The almighty nondisclosure agreement, NDA for short, is a legally binding document that affirms that a signing party will not disclose confidential information about a given product or business. NDAs make the news occasionally in connection to tech corporations like Apple or Microsoft when information about, or even a prototype of, a confidential company product leaks. But nondisclosure agreements are helpful for much more than protecting the next billion-dollar cell phone or operating system. Any business with trade secrets, patents, private industry information, or even just a list of clients or suppliers likely has confidential information worthy of an NDA.
If you have been considering drafting an NDA for use in your business, the short answer is that they rarely ever hurt businesses who use them. As to whether an NDA is truly necessary for your business, there isn’t a short answer for that one. Consider the following criteria to determine if drafting an NDA is the right choice for your small business.
What Does an NDA Actually Do?
A nondisclosure agreement gives a business legal precedent to seek damages or a cease-and-desist order if a signing party reveals confidential information they previously agreed not to. NDAs very specifically must apply to information that constitutes a trade secret, or a strategy that gives your business a signature advantage over its competition; this is why companies like Apple and Microsoft who regularly deal in cutting-edge or proprietary technology flutter down a waterfall of NDAs for quality assurance testers or anyone outside of research and development. NDAs do not apply to any information that can be proven as general knowledge or proven that the signing party knew previously to signing the agreement.
Two Types of NDAs
- Unilateral Nondisclosure Agreement: Easily the more common of the two types, unilateral nondisclosure agreements mark that signing parties must not disclose (as you might guess) confidential information they encounter while working with your business. In design and drafting companies, unilateral NDAs are often used to protect the confidentiality of blueprints that may have been drafted by an employee. In that same right, if an employee or a business partner helps develop any kind of proprietary system you would like to protect, this type of agreement would likely be beneficial.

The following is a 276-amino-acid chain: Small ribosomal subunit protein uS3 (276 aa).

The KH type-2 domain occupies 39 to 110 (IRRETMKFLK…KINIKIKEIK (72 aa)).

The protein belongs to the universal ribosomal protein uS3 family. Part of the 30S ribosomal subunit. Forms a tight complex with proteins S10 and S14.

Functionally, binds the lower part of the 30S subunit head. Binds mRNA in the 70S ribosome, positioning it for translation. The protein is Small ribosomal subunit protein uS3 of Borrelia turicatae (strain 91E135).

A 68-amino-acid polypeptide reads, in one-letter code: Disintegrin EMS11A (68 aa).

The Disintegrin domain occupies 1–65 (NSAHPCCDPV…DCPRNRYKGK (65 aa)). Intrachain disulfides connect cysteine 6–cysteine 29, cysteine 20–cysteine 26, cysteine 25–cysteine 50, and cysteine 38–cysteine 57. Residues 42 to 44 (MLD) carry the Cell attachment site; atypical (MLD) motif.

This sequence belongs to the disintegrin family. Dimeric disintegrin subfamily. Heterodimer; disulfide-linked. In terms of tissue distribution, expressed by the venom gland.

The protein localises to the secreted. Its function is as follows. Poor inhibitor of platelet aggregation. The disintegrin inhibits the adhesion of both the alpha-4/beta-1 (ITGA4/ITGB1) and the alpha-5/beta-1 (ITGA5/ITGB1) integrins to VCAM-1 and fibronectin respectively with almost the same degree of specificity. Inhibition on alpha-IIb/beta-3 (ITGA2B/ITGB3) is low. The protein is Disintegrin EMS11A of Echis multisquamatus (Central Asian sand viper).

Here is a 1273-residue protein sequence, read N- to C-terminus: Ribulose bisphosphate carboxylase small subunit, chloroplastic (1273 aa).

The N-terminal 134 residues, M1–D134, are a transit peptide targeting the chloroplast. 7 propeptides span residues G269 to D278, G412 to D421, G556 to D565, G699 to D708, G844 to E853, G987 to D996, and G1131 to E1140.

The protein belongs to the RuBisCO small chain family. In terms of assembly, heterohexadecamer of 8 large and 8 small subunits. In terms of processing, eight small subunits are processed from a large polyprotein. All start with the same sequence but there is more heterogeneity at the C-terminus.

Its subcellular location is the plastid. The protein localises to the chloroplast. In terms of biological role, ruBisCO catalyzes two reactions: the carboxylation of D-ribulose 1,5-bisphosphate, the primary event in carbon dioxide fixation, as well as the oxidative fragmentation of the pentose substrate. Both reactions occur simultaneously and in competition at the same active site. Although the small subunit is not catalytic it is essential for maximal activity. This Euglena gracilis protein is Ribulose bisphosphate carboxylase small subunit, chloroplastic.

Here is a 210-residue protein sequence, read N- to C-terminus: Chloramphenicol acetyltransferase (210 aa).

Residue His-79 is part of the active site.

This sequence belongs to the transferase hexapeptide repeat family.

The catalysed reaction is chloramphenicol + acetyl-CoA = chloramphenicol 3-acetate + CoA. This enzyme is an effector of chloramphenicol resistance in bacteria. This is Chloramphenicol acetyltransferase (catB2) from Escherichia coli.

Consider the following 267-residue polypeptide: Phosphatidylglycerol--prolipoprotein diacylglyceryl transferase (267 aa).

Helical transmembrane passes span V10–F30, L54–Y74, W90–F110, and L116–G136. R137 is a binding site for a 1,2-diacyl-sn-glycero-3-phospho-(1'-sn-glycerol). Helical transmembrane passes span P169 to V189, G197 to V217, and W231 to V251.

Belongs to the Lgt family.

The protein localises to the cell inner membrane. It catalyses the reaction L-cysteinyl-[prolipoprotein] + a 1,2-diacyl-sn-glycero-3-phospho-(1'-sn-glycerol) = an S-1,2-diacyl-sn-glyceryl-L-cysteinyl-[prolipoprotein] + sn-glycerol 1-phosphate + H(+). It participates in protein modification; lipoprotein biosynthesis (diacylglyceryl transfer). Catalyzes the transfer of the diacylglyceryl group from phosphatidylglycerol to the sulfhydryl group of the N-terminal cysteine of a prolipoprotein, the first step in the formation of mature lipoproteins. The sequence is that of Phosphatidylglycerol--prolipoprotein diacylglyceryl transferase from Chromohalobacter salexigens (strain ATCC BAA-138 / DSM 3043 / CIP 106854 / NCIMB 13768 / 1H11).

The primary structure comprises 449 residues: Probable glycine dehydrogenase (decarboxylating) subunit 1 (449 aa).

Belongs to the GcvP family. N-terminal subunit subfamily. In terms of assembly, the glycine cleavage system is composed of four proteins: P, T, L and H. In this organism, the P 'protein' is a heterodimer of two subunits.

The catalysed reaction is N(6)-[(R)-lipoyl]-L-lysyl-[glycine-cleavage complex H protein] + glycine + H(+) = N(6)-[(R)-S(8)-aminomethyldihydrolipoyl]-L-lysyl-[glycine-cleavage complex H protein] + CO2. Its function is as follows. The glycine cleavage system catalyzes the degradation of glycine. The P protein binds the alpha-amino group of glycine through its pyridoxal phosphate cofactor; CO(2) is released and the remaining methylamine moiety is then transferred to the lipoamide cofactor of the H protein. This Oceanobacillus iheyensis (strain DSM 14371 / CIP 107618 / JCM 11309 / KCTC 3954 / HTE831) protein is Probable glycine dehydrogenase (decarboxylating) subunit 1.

- Mutual Nondisclosure Agreement: If your business is partnering with an adjacent company to make a new product or simply to discuss potential future business agreements, mutual nondisclosure agreements usually slap on the table before people even shake hands. In this case, both parties relevant to the NDA have information they would like to keep confidential.
When to Consider Using an NDA:
- Temps & Consultants: If anyone outside your primary team of staff and management will be interacting with trade secrets, it is very likely that an NDA could be beneficial to your business. Consultants and temporary employees are especially likely to require an NDA, as it is likely they could work with other companies in your field in the future. Since temps and consultants will likely need to understand proprietary trade secrets to do their jobs, protecting those secrets after contracts expire should be front-and-center for business owners. Having temps and consultants sign a unilateral NDA is a well-accepted practice in the corporate space and ought to be considered for small businesses who have any kind of exclusive or confidential information unique to their business.